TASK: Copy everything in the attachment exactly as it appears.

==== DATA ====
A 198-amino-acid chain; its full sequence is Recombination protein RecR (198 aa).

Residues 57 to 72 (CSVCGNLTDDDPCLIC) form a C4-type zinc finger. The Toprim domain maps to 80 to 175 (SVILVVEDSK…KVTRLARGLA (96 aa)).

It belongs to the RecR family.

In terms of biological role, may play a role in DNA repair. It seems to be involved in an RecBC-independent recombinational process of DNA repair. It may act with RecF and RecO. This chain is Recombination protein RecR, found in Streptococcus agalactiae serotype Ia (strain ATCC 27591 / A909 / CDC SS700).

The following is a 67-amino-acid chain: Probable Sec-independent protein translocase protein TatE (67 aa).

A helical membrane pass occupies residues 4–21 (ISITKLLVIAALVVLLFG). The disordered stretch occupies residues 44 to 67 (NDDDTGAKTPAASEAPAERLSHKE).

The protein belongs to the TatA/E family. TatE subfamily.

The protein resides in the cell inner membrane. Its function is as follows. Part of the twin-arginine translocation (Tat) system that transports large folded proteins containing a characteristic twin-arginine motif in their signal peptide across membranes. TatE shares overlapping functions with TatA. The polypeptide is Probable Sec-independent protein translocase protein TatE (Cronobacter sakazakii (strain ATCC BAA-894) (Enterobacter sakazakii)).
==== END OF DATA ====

A 198-amino-acid chain; its full sequence is Recombination protein RecR (198 aa).

Residues 57 to 72 (CSVCGNLTDDDPCLIC) form a C4-type zinc finger. The Toprim domain maps to 80 to 175 (SVILVVEDSK…KVTRLARGLA (96 aa)).

It belongs to the RecR family.

In terms of biological role, may play a role in DNA repair. It seems to be involved in an RecBC-independent recombinational process of DNA repair. It may act with RecF and RecO. This chain is Recombination protein RecR, found in Streptococcus agalactiae serotype Ia (strain ATCC 27591 / A909 / CDC SS700).

The following is a 67-amino-acid chain: Probable Sec-independent protein translocase protein TatE (67 aa).

A helical membrane pass occupies residues 4–21 (ISITKLLVIAALVVLLFG). The disordered stretch occupies residues 44 to 67 (NDDDTGAKTPAASEAPAERLSHKE).

The protein belongs to the TatA/E family. TatE subfamily.

The protein resides in the cell inner membrane. Its function is as follows. Part of the twin-arginine translocation (Tat) system that transports large folded proteins containing a characteristic twin-arginine motif in their signal peptide across membranes. TatE shares overlapping functions with TatA. The polypeptide is Probable Sec-independent protein translocase protein TatE (Cronobacter sakazakii (strain ATCC BAA-894) (Enterobacter sakazakii)).